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The ATO has published a Decision Impact Statement in relation to the decision of the Full Court of the Federal Court in FCT v Hunger Project Australia [2014] FCAFC 69; 2014 ATC 20-458.

The case concerned whether an organisation that carries out, principally, fundraising activities can be a public benevolent institution within the meaning of s 57A(1) of the Fringe Benefits Tax Assessment Act 1986.

The Full Court agreed with the primary Judge and found that there was no good reason to read into the meaning of the expression 'public benevolent institution' (PBI) a requirement that the institution dispense relief directly. The Court found that the ordinary contemporary meaning of a PBI is broad enough to encompass an institution which raises funds for provision to associated entities for use in programs for the relief of hunger in the developing world. The fact that it does not itself directly give or provide that relief, but does so via related or associated entities, is no bar to it being a PBI.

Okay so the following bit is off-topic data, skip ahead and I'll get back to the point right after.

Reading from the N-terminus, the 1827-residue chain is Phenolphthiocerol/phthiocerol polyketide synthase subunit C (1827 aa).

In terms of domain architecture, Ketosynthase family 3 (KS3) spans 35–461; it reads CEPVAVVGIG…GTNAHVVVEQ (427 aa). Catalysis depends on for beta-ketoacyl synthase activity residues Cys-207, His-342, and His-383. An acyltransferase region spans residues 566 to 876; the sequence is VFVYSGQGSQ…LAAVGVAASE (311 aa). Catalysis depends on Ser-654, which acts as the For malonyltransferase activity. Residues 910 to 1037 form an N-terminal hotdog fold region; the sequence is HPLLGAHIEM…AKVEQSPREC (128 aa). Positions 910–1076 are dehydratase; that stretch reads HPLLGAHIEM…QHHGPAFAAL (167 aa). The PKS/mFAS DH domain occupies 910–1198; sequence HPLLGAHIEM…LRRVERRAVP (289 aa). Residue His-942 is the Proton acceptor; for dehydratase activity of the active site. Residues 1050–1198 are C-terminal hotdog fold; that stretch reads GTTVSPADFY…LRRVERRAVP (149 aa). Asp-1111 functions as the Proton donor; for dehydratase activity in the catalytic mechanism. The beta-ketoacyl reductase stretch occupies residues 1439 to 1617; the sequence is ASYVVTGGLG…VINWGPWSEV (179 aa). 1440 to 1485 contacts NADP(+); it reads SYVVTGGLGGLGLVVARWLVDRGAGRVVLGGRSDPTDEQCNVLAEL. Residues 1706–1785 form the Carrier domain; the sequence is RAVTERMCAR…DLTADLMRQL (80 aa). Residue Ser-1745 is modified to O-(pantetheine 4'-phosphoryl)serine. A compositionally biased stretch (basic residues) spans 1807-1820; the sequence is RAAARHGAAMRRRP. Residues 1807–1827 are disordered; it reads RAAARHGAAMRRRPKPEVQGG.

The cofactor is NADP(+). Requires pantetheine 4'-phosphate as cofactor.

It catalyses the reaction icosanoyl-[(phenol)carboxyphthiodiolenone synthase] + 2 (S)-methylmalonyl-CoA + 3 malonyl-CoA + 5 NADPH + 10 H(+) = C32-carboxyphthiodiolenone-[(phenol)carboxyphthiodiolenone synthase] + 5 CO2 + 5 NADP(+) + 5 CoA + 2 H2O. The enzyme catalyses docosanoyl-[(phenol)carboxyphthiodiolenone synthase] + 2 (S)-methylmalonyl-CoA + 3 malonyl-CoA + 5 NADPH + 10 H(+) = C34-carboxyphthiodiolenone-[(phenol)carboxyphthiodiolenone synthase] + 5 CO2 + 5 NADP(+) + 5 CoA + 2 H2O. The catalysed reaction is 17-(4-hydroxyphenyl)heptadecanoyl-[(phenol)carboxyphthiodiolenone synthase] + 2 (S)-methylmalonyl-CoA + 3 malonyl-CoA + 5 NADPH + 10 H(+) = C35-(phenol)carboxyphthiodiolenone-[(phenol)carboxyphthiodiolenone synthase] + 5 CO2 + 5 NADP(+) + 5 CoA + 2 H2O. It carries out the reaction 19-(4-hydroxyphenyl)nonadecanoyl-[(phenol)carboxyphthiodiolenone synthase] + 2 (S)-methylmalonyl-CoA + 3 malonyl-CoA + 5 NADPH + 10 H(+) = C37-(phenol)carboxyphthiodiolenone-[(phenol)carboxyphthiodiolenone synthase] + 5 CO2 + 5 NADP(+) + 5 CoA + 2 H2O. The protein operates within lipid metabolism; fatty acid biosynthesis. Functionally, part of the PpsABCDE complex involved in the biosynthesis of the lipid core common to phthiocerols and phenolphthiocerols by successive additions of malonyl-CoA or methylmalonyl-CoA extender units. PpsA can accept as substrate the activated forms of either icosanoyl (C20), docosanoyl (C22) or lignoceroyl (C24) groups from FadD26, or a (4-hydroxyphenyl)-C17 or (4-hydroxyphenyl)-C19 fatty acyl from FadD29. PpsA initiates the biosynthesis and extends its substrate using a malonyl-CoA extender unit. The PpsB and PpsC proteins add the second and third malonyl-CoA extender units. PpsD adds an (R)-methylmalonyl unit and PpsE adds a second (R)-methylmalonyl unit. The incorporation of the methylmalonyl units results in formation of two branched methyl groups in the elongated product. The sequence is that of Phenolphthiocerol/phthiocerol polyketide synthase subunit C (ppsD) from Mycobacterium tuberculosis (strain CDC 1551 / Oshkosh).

The ATO says that it will adopt the decision and reasoning of the Court. It also states:

"The ATO observes that on 3 December 2012, the Australian Charities and Not-for-profits Commission (ACNC) became responsible for the registration of charities that are public benevolent institutions. The ACNC issued on 24 July 2014 a Commissioner's Interpretation Statement providing guidance as to the meaning and application of this decision.

For the purposes of the Fringe Benefits Tax Assessment Act 1986, the ATO will endorse an entity as a PBI if it meets the conditions in section 123C of that Act, including that it has been registered by the ACNC as a charity that is a public benevolent institution."

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